By Zach Hagadone
Among the oldest communal celebrations occur during the winter months, when people are huddled together inside for warmth. The crops have all been harvested and put away, the wood has been split and stacked, and there’s hardly enough daylight to do anything productive outside anyway.
So it’s no surprise that this part of the year has for millennia been marked out for communal feasting — and that has long included great quantities of extravagant libations, frequently shared in vast punch bowls and served by the ladle-full.
In that spirit, so to speak, here are a couple of time-honored tipples with which to toast your holidays, harkening to long traditions that may become part of yours. Regardless, happy holidays and cheers!
Thanks to the old song, we’ve all heard of wassail (the noun) and wassailing (the verb), and most of us are probably even aware that it refers to an alcoholic beverage to be consumed while wandering around and loudly toasting your neighbors. However, it may be surprising just how old this tradition really is.
According to most sources, the term “wassail” comes from the pre-Christian Anglo-Saxons (circa 1,600 years ago), who gathered with their lords to ring in the new year with mighty toasts of waes hael (“good health”), taken from the even older Norse phrase ves heill.
Of course, back then this holiday took place on Jan. 17 by the Julian calendar — otherwise known as Twelfth Night or “Old Twelvey.” When Britain adopted the current Gregorian calendar in the 1750s, Twelfth Night moved to Jan. 6 and, by the Victorian Era, wassailing had turned into an activity for poor people to literally sing for their supper, rather than beg in the streets.
The tradition grew to include the Christmas holiday in December and started being referred to as carolling.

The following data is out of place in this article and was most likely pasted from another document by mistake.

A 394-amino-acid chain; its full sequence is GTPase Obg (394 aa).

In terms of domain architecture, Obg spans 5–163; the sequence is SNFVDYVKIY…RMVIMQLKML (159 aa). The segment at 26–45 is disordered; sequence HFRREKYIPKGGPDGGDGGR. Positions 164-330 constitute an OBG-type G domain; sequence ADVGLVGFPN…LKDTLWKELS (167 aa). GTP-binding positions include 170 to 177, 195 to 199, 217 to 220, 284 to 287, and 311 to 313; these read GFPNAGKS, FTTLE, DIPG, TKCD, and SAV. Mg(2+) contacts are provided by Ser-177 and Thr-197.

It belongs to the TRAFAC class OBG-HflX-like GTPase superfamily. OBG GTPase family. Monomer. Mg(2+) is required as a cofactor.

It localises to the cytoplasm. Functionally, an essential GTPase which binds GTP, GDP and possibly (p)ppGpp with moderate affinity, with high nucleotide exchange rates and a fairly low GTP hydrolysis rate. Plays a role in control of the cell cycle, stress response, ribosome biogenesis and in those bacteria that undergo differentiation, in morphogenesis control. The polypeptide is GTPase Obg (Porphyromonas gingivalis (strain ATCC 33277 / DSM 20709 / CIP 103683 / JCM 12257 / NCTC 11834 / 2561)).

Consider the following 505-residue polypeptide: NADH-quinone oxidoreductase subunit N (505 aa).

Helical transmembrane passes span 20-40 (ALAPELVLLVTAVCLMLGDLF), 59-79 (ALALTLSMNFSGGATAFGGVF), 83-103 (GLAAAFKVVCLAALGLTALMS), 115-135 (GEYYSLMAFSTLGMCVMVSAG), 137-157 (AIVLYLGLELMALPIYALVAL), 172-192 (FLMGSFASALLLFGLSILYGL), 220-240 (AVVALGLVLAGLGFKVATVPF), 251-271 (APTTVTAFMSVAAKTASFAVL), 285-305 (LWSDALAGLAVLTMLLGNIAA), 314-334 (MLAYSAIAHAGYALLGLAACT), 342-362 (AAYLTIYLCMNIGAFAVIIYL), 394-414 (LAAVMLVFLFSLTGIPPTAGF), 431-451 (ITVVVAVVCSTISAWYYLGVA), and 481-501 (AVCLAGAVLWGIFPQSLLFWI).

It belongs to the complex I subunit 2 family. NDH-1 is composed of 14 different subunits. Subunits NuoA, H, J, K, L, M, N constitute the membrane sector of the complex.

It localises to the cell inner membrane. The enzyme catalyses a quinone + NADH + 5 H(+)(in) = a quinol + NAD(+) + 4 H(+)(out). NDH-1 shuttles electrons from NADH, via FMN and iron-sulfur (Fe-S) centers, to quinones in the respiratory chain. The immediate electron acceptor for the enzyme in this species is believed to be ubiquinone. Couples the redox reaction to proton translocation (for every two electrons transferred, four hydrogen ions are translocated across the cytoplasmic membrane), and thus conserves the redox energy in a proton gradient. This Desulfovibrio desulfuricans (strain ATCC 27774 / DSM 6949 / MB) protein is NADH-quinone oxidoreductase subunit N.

Though the recipes varied widely through the ages — and depending on the financial means of the wassailers — the presence of apples seems to have remained constant for centuries, as the original practice was to thank the orchards for their produce and secure future harvests.
This recipe comes from almanac.com and (because wassail is meant to be consumed by a group) serves eight to 12 drinkers. Reduce as needed.
• 5-6 large baking apples
• 1 cup sugar
• 2 quarts of strong beer or ale (a bock is recommended)
• 2 cinnamon sticks (halved) or 2 tsp. ground cinnamon
• 1 tsp. ground ginger
• Zest of 1 lemon
• 1½ cups sherry or sweet red wine
Preheat the oven to 400° Fahrenheit. Peel, core and cut the apples into thick slices. Layer the slices in a deep dish, making sure to sprinkle sugar on each layer. Cover and bake for 30 minutes.
Heat the beer, spices, lemon zest and leftover sugar slowly in a large saucepan, bringing it to a simmer — do not let it boil. Once hot, pour in the sherry or other sweet red wine and bring it back to a simmer — still not a boil.
Remove the baked apples from the oven (they should be soft and puffy), place them in a large punch bowl and pour the now completed wassail over them.
Serve hot and waes hael.
Some sources will replace the beer with alcoholic cider and/or substitute rum or brandy for the wine.
Despite their reputation for quiet piety, Medieval monks spent a considerable amount of their time writing about, preparing and consuming alcoholic drinks. Among them was “posset,” which some sources date to the 1200s and consisting of warm ale, whipped eggs and figs. At the same time, milk and wine punches were also popular, and (about 400 years later) records indicate that sherry had replaced ale as the base booze.
Fast forward to the American colonial era, when cheap slave-produced Caribbean rum made for a readily available alternative to high-end wines or brandies, and you start to see the contours of our contemporary holiday ’nog.